Shrewsbury's delicious rumours of an underground tunnel complex have been circulating for decades, and while I've found plenty of evidence to support these rumours, many are sadly blown out of proportion. The Abbey, for example, is allegedly connected to the castle, Frankwell, the music hall and pride hill, depending on who you ask. I'm sure it's possible to get to the moon via a tunnel beneath the abbey if you ask the right person. It's got to the point that when someone says that a place was connected to the abbey, I instantly lean towards dismissing it as rumour.
But when one maps out the locations of confirmed tunnels, it becomes apparent that there likely isn't a Paris Catacomb style complex beneath the town, but there are smaller clusters of entrances dotted here and there, suggesting smaller complexes, and mapping each entrance allows one to guess where others might be based on important landmarks that happen to stand between two entrances facing each other. The Castle Street cluster is a great example. While it's no longer possible to walk from A to B via the underground tunnel, one can see where the tunnel was from both point A and B.
I got lucky with Castle Street, as I have a lot of Point A's lacking Point B's, and the more I explore the more Point A's I find with no Point B's. And while I am lucky to have maps of Shrewsbury dating back to the 1880s, I have surprisingly little details on what they were, except for the confirmation that they were there back then.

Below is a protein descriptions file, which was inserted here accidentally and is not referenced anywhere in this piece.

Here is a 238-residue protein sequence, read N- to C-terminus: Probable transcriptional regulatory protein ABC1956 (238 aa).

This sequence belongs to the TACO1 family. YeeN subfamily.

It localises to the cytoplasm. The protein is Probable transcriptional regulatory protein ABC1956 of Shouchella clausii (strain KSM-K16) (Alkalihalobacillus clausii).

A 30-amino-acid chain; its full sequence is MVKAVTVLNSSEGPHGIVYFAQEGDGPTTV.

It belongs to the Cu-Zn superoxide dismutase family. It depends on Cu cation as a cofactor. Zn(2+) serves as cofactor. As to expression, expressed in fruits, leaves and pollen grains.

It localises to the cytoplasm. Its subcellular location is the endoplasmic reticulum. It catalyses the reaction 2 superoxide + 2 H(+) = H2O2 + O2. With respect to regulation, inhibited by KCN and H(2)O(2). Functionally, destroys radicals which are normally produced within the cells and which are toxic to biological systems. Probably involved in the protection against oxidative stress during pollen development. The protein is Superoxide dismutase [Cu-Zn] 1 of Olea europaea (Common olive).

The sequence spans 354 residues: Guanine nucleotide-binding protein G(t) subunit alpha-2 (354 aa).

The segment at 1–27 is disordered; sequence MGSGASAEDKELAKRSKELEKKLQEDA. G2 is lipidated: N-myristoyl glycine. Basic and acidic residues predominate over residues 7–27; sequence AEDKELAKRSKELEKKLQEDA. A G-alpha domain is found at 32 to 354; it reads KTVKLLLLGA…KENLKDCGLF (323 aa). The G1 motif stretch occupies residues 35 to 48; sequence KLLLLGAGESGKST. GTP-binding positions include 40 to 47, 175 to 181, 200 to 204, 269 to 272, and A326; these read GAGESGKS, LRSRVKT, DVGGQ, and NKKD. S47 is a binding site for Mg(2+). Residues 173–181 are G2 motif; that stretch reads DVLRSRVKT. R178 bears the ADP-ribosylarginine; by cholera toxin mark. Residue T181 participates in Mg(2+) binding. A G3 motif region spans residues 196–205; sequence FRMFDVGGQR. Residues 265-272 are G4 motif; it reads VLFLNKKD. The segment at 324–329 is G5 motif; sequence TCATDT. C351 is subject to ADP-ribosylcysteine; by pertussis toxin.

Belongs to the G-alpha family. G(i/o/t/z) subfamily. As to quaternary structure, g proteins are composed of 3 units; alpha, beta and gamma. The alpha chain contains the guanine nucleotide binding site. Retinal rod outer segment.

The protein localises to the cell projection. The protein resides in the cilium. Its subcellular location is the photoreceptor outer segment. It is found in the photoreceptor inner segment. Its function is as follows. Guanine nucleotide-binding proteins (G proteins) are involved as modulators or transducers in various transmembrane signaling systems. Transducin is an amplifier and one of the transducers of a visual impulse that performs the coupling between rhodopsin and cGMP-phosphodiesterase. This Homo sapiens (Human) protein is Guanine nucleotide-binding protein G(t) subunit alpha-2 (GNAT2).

A long, long time ago, I was given a lead to chase up. Now, to add a disclaimer- The location has requested I take the article down as they were unaware it would be published online. While I had permission to take pictures, albeit bad quality ones due to only having my phone, and the card I refer people to only has this website to direct people to, I legally own the photos, and some of my blog posts have had a staggering number of views, ranging from 8000 to 13,000 (thank you), I feel obligated to not disapoint my readers. I'm forever hearing about my blog second-hand, from people who know people who have read it, and it's really flattering. I don't want you guys to miss a thing. So to honour the kind owners of this establishment, I won't be disclosing the location of these tunnels. But I will be showing you what I have.
The cellar is huge, going beneath the establishments next door neighbour. While the back of the cafe faces the Shrewsbury hotel, it's stairs head down in the opposite direction, towards town, leading to two doors- one straight ahead and the other on the right hand side as one descends. The door directly ahead is a toilet, but this room originally had a big Victorian door with an incription.
The plaque is dated 13/1/61 and given the style, one can assume this refers to 1861. I know absolutely nothing about the history of this building, but the fire proofing of the lower areas could be a huge clue.
But the area on the right was what really had me baffled. It was a large area, which will allegedly be an area to eat in eventually. But at this point in time, it only intrigued me. I was saddened by the fact that the owners had fixed up most of it, but what was left still amazed me.
Three bricked up entrances existed, each in different directions.
The first entrance is barely visible. In fact I only noticed it when the staff pointed it out to me. I assured her that the camera would pick it up. I have no idea what this doorway was for, but given that this part of the building is already underneath next door, and part of the street in front of both cafes, what we have here is an obvious expansion beneath the road, which happens to be Hills Lane. On the other side of the road is a carpark, but if we assume that this was indeed a passageway then it would eventually go to the old Argos building and the market hall.Claremont Church is also there.